Bulgaria says reactor closures hit Balkans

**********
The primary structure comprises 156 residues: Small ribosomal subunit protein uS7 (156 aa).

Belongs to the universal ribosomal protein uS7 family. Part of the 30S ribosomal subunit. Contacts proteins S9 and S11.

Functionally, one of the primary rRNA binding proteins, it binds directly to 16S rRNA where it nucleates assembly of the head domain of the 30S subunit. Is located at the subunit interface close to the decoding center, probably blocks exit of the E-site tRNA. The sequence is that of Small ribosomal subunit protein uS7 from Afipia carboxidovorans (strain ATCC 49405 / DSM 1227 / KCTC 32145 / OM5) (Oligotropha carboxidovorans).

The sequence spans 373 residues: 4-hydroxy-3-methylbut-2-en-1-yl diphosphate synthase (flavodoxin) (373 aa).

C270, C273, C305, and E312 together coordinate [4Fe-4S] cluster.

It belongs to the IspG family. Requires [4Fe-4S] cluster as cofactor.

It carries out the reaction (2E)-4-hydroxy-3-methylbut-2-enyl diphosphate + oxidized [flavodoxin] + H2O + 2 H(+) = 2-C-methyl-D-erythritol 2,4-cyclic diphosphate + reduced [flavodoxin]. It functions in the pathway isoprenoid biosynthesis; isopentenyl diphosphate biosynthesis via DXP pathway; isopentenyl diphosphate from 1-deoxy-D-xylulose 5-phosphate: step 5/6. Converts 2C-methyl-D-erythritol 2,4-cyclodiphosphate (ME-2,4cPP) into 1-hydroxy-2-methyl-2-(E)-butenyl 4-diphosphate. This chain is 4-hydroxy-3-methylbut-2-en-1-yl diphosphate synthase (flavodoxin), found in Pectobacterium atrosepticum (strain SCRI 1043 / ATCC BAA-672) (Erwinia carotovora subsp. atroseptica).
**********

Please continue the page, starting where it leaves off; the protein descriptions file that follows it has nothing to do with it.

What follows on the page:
OHRID (Reuters) – The closure of two Bulgarian nuclear reactors at the European Union’s request has created a power crisis in the Balkans, Bulgaria said yesterday, adding it had not given up on getting the units reopened. The bloc newcomer agreed to shut down the two reactors at its Kozloduy plant at the end of 2006 as part of a deal for its accession. The EU said the aging Soviet-made units were unsafe. It had been the leading power exporter in the region until then, and the closure has already created serious shortages for its neighbors, Bulgarian Vice President Angel Marin said on the sidelines of a regional conference on energy issues. «They are having a very difficult time covering the demand, notably in Albania where they’ve had to introduce blackouts,» Marin told Reuters here. «The problem is not only one of insufficient supply… it’s that safety and stability are undermined because shortage of electric power has direct repercussions on the lives of our citizens,» he said. «This was a blow not only against Bulgarian interests, but against the interests of the region.» Bulgaria exported a record 7.8 billion kilowatt hours of electricity in 2006, but plans almost no exports this year because of the shutdown. It has asked for a further grace period, saying the reactors are safe. It is also seeking more EU funds to help dismantle the reactors, decommission waste and build capacity. «We have an agreement with the EU concerning units 3 and 4 of Kozloduy and we are going to keep to our commitment,» Marin said. But he hoped the EU would realize that this was not only Bulgaria’s problem, but affected the entire region, he said. «We hope there will be a time when we will be allowed to reopen units 3 and 4,» he said. «Reason must prevail. The safety of the units has been proven, there is no rationale in terms of safety for them to be closed down.» The Balkan countries appealed to the EU over Kozloduy last month, saying electricity prices had jumped by between 80 and 100 percent to up to 100 euros per MWh since the plant closed. Brussels was quick to shoot them down, saying Bulgaria had agreed to the closure in its accession treaty. Marin said that until the Kozloduy issue was settled, Bulgaria was looking to the future with plans to start work on building a new nuclear plant at Belene with a 2,000 MW capacity. «All of our neighbors are showing interest in investing in the project, so it is well under way,» Marin said. Sofia also planned to add to existing capacity by modernizing some power plants and also building new coal-powered facilities. But Bulgaria could not cover the expense of all these projects alone, he said. With the cost of the Belene plant alone estimated at some 4 billion euros, he urged more investment both from the EU and from its neighbors.

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